The second time, neighbors saw the driver get out and walk toward Ray's back yard along the side of his house. The man, described as African-American and in his early 20s, apparently jumped the back fence.
He returned about five to 10 minutes later carrying something.
Frizzell said he believes the man had killed Ray during his earlier visit. He left, cleaned himself up and returned to set the fire.
Frizzell said he believes the man took with him a DVD player that had been inside Ray's living room.
Soon after the man left, neighbors noticed the fire.
"They had said they’d seen him before but don’t know him, just coming and going," Frizzell said. "So to me that establishes ... it wasn't a stranger crime. It was some sort of a relationship. They knew each other in some aspect.”
While they don't know his name, police did obtain the killer's DNA profile from blood found on one of the broken and bent knives that had been used to stab Ray.
"It always happens. Every time," Frizzell said. "When you have a stabbing, somebody cuts themselves."
The profile was entered into the FBI's Combined DNA Index System, or CODIS, which compared it to those of people arrested for, charged with or convicted of certain crimes.
Though no match was made, the database did later link the profile to biological evidence from two other unsolved crimes — separate rapes of prostitutes that occurred in Fort Worth in 2011.
Last year, Grand Prairie police paid to have DNA phenotyping done by Virginia-based Parabon-Nanolabs. The company predicts the killer's physical appearance based on DNA analysis, then creates composites from those predictions.
In Ray's case, they created three composites showing the suspect at different weights and ages.
Ray’s killer was predicted to have brown or dark brown skin with no freckles, brown or black eyes and black hair.
More recently, Grand Prairie police also paid a California-based company, Identifinders International, to conduct genetic genealogy research to look for possible last names associated with Ray’s murderer.
The company compares a suspect's Y-DNA profile to those uploaded on GEDmatch, a publicly accessible database where users can upload their own genealogical information to search for relatives.
Genetic genealogy has recently been pivotal in leading to arrests in high-profile cases, including that of the suspected Golden State Killer in California.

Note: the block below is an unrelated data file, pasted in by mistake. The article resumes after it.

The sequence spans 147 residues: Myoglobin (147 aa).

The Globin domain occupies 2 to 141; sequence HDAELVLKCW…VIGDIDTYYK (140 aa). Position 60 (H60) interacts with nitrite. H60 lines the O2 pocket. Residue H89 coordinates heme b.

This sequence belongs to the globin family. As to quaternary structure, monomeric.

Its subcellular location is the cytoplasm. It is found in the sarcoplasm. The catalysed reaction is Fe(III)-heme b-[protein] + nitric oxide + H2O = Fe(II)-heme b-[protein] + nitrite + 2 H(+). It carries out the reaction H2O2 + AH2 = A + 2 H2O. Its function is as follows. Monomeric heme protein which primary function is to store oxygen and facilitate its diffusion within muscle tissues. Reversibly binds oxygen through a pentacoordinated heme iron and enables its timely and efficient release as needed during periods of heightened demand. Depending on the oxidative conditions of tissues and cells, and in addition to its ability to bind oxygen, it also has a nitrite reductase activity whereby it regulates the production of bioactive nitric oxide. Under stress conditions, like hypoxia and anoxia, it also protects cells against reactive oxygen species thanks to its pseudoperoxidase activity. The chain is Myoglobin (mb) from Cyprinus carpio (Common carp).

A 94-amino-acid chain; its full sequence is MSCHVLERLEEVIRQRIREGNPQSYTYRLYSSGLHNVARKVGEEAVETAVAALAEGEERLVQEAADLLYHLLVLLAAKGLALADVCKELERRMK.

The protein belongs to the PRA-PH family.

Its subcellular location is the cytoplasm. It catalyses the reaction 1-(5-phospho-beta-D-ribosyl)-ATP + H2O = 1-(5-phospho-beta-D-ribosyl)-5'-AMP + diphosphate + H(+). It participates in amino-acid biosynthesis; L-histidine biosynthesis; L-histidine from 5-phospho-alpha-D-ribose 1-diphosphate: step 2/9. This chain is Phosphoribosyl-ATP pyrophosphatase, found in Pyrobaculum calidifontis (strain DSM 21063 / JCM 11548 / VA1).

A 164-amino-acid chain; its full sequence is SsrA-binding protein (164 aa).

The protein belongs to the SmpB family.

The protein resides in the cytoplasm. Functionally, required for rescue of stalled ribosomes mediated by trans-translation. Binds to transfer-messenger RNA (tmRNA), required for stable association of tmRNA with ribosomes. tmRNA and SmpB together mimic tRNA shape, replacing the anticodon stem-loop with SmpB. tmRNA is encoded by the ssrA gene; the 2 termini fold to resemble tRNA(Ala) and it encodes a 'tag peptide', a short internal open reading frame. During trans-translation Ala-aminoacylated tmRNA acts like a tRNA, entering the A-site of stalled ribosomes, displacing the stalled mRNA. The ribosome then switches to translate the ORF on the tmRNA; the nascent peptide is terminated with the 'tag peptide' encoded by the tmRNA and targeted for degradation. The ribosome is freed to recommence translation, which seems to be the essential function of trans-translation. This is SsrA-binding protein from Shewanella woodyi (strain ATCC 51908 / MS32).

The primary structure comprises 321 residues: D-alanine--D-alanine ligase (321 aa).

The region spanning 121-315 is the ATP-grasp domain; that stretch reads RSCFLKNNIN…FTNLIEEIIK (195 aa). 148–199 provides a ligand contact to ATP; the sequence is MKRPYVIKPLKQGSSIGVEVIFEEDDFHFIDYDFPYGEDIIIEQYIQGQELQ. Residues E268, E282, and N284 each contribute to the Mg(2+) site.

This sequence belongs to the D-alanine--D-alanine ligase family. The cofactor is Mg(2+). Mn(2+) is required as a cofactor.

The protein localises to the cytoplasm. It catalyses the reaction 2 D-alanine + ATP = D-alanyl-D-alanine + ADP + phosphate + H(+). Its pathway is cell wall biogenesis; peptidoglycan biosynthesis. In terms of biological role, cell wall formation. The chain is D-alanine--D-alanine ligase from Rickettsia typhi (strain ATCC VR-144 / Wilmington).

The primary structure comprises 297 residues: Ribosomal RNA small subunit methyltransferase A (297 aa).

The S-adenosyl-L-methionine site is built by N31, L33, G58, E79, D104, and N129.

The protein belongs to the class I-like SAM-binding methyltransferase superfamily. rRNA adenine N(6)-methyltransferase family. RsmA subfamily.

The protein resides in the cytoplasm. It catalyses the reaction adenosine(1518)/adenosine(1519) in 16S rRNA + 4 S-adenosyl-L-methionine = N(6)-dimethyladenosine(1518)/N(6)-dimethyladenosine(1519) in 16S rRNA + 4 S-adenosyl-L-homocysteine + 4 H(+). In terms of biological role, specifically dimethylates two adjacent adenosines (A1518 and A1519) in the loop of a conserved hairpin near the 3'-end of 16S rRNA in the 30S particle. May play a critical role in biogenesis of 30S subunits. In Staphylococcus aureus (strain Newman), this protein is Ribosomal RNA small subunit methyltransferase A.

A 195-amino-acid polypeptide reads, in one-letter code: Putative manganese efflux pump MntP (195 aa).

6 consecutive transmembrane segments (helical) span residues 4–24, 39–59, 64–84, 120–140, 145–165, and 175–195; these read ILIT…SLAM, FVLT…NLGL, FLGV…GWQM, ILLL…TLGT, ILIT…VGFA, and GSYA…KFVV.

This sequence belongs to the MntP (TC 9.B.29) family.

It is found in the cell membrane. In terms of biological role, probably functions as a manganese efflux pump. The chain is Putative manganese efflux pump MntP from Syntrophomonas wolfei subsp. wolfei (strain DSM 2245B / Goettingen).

Colleen Fitzpatrick, a forensic genealogist and the founder of Identifinders International, said a Y-DNA search she did a few years ago helped Phoenix police identify a suspect in the mutilation deaths of two young women in the early 1990s.
Through her genealogy research, Fitzpatrick was able to tell Phoenix police that the killer they were seeking likely had the last name of Miller based on possible ancestors she uncovered along his paternal lineage. That information, she said, narrowed their large pool of suspects to five people.
"Of those five, there was only one that could even come close. And they went and collected a DNA sample from him, and his DNA matched the DNA at the scene of the crime," Fitzpatrick said.
Fitzpatrick said near matches to the Y-DNA profile of Ray's killer were associated with three surnames — the most prominent being Lacey but also Ratliff and Sheets.
Frizzell has scoured the case file for such names but found none.
And while the search for the killer continues, he believes the DNA will be key in making an arrest.
"That's why this case is so promising. ... There's DNA," Frizzell said. "Eventually we’re going to get to our society where everybody’s DNA is going to be in CODIS.
"We're going to get this case solved whether it be soon or 20 years from now."
If you have information about the murder of Ray Hernandez, please call Grand Prairie police Detective Alan Frizzell at 972-237-8795.
'Out of the Cold' podcast
Listen to the complete story of the murder of Ray Hernandez, which is Episode 10 of the Star-Telegram's own "Out of the Cold" podcast. Find the link at www.star-telegram.com/outofthecold. You can also subscribe through iTunes, Stitcher and Google Play.